Just Chicken is hoping to get their product on the market by 2019
Chicken nuggets are a delicious gift from God. The only thing keeping them from being a pure joy free of any ethical conundrums is the fact that they’re made from the meat of dead poultry. But what if there was a way to get real(ish) nugget meat without doing any damage to the bird?
Turns out that scenario is closer to becoming a reality than you’d think. Just, a San Francisco-based food startup formerly known as Hampton Creek, says it will be ready to offer its lab-grown chicken nuggets for the public by the end of the year.
Just isn’t simply a new take on the Impossible Burger, which tries to recreate the meat-eating experience through plant-based alternatives. Instead, Just (along with a handful of competitors) are pioneering what they call “clean meat”. Their process involves the relatively harmless plucking of some cells from a living chicken, which are they placed into a bioreactor, given a protein to stimulate cell multiplication, and then fed a culture to encourage growth. Two days later, out comes a viable chicken nugget.
While the idea of cell-based meat cultivated in a laboratory setting sounds like science fiction, it’s well on the way to becoming a culinary reality. A nugget taste test conducted by the BBC at Just’s headquarters describes results as “impressive”, noting that “the skin was crisp and the meat flavoursome, although its internal texture was slightly softer than you would expect from a nugget at, say, McDonalds or KFC.”
The Wall Street Journal also wasn’t a huge fan of the interior, but describes the chicken nugget’s fried chicken skin as “fascinating—crisp and shattery like an Indian papadum, with the concentrated flavor of a chicken bouillon cube.” Though you’d think that the flavor and texture were the result of additives, Just’s R&D chef Thomas Bowman told the journal “the bioreactors did all the work.”
With production costs under control and the formula (almost) figured out, Just has its sights set on getting its faux fowl in some real-world restaurants before 2018 comes to a close. That’ll almost certainly happen outside the US, given that American regulators aren’t exactly sure how to handle in-vitro meat. Beyond the normal approval process, the new cultivation process could present some jurisdictional issues between the USDA (who handles most conventionally grown meat), and the FDA, which is responsible for a broader set of foods.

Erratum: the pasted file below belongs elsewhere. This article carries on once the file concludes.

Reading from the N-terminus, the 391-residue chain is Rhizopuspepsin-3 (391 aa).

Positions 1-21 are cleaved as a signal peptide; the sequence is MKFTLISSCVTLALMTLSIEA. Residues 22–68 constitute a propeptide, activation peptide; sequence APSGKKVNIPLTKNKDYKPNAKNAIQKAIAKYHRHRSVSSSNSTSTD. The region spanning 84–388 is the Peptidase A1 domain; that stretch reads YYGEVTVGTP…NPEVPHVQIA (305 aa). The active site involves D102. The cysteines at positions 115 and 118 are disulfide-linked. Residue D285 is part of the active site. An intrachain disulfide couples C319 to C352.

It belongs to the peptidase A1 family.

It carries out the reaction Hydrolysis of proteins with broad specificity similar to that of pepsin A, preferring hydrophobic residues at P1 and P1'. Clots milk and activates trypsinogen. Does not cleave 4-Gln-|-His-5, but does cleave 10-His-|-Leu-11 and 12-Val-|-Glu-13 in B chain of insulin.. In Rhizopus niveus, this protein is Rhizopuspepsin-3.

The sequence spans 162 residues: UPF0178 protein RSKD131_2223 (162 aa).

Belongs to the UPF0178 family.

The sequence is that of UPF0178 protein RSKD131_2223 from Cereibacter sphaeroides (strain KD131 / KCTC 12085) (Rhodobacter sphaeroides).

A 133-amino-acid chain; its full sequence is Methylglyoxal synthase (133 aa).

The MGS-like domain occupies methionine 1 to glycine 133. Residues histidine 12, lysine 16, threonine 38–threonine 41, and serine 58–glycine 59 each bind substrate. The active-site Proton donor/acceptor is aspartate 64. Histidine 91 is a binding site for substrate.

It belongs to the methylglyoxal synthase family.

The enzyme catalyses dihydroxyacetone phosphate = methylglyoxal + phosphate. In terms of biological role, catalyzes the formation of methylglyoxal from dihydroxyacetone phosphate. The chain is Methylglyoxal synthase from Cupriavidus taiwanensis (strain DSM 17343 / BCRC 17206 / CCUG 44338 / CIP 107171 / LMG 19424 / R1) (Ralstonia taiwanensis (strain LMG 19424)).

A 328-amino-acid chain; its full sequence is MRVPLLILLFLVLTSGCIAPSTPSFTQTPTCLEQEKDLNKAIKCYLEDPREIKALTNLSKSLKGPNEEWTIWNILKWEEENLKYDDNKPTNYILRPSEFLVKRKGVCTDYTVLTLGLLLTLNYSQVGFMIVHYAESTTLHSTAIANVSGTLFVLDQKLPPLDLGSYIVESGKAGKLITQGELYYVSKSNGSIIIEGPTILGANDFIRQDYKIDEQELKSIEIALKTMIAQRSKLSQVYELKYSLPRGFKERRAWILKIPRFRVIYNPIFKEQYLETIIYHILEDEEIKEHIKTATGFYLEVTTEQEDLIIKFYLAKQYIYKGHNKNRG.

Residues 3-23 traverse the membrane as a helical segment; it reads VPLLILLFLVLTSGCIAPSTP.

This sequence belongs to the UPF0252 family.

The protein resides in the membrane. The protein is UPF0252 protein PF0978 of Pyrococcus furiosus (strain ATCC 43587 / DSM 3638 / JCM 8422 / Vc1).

Still, that hasn’t stopped other countries from seizing the opportunity to test out a prep method that Just and other companies in the space like Memphis Meats see as a huge opportunity to feed the world more sustainably. With the demand for meat outpacing population growth as global standards of living rise, Memphis Meats founder Dr. Uma Valeti sees the ability to up meat production without adding to the livestock population as truly revolutionary.
“We could just literally grow any meat, poultry or seafood directly from those animal cells," Dr Valeti told the BBC. "I think that is probably much bigger than sliced bread."
So will there come a day when our carnivorous urges are satisfied not by slaughtered animals, but with meat grown from a handful (well, less than that, really) of their cells? Who knows. But with global warming a looming existential threat, let’s hope that Just and its competitors in the clean meat space can find a way to get their nuggets to truly taste like chicken.